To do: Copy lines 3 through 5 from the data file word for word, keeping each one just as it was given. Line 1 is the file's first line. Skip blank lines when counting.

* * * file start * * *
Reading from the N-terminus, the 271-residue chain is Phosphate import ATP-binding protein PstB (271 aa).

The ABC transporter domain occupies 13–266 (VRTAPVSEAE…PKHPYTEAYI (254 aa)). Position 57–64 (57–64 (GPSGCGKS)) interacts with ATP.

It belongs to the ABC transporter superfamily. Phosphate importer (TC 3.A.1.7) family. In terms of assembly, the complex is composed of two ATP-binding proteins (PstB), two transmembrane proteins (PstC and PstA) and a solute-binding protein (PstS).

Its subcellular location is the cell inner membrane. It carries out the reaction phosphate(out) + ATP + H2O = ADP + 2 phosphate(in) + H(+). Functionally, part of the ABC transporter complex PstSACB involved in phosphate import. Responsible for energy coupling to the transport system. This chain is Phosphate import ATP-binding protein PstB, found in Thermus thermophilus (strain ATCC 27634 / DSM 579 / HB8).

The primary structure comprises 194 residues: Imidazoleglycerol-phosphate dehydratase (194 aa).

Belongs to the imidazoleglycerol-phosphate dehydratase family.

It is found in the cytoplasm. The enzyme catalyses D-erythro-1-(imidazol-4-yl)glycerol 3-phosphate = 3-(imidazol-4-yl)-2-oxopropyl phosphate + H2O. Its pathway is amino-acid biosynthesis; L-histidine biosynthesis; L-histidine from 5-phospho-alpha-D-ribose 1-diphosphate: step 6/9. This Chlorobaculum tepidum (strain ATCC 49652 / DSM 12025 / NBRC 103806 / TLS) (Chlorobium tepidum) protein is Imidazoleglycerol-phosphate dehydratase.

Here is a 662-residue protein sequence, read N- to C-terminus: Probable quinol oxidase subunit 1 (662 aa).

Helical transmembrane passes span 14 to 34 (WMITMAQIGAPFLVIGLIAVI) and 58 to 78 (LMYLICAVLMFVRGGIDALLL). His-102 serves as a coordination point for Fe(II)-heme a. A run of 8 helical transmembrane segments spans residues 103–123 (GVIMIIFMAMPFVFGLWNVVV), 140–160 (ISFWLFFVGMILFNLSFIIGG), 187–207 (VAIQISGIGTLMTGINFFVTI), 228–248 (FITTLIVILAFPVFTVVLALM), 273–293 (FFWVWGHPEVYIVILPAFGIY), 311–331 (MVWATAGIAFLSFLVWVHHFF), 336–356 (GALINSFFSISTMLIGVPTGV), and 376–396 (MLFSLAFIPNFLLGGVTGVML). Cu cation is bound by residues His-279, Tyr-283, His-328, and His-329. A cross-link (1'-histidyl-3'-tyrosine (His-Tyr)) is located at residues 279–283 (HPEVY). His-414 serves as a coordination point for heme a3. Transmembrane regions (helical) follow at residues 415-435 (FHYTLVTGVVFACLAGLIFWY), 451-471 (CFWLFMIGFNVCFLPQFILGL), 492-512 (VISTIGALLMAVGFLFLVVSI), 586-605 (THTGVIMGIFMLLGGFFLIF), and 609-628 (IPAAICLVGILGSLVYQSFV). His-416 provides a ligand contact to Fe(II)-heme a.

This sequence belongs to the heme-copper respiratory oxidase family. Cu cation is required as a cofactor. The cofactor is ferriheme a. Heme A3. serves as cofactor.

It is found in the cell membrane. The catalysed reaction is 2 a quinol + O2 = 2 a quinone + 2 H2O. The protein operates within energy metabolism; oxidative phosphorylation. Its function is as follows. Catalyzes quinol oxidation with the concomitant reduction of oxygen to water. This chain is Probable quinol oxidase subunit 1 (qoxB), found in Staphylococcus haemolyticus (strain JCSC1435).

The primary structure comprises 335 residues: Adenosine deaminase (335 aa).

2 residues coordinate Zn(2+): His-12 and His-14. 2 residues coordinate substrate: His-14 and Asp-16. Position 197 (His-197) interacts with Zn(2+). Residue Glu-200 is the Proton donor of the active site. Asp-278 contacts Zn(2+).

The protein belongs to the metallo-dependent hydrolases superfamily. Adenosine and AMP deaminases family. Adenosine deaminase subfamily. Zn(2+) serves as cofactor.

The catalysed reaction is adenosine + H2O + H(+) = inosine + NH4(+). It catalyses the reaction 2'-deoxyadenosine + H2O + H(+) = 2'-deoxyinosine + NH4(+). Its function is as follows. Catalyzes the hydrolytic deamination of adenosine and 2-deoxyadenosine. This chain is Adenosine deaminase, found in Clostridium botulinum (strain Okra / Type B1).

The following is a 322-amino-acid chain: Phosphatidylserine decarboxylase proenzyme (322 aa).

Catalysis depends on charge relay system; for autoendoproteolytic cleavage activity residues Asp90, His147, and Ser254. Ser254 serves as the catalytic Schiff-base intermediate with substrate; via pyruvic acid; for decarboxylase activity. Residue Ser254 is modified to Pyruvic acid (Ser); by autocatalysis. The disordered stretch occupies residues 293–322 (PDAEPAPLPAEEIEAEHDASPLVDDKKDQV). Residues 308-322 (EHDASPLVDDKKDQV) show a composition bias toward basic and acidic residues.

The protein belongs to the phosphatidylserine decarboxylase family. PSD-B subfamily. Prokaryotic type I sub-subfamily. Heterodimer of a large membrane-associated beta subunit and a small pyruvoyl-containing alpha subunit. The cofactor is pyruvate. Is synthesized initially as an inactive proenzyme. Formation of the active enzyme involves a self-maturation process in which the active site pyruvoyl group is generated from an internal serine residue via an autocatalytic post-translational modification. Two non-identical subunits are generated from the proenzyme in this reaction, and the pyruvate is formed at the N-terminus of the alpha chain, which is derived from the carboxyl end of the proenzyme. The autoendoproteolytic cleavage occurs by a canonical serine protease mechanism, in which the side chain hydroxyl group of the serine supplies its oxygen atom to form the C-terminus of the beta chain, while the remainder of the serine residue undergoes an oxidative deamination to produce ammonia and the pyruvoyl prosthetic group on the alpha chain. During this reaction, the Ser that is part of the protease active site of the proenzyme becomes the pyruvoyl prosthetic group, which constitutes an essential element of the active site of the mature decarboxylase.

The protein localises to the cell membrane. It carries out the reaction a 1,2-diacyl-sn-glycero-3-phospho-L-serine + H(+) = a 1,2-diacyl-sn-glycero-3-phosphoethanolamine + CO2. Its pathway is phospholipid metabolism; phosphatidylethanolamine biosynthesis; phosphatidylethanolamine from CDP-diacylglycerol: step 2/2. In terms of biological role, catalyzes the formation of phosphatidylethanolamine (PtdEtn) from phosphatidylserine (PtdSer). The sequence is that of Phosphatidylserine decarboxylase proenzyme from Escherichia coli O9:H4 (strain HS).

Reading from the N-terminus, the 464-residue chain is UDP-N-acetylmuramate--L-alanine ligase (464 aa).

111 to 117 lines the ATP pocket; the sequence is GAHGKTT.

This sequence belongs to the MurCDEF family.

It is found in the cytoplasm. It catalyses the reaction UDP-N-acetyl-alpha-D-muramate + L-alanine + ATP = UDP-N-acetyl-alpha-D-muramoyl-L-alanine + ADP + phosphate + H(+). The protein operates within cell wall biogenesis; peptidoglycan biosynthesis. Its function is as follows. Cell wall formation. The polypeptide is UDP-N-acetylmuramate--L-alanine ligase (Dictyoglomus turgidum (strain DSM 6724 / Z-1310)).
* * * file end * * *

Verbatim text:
It belongs to the ABC transporter superfamily. Phosphate importer (TC 3.A.1.7) family. In terms of assembly, the complex is composed of two ATP-binding proteins (PstB), two transmembrane proteins (PstC and PstA) and a solute-binding protein (PstS).

Its subcellular location is the cell inner membrane. It carries out the reaction phosphate(out) + ATP + H2O = ADP + 2 phosphate(in) + H(+). Functionally, part of the ABC transporter complex PstSACB involved in phosphate import. Responsible for energy coupling to the transport system. This chain is Phosphate import ATP-binding protein PstB, found in Thermus thermophilus (strain ATCC 27634 / DSM 579 / HB8).

The primary structure comprises 194 residues: Imidazoleglycerol-phosphate dehydratase (194 aa).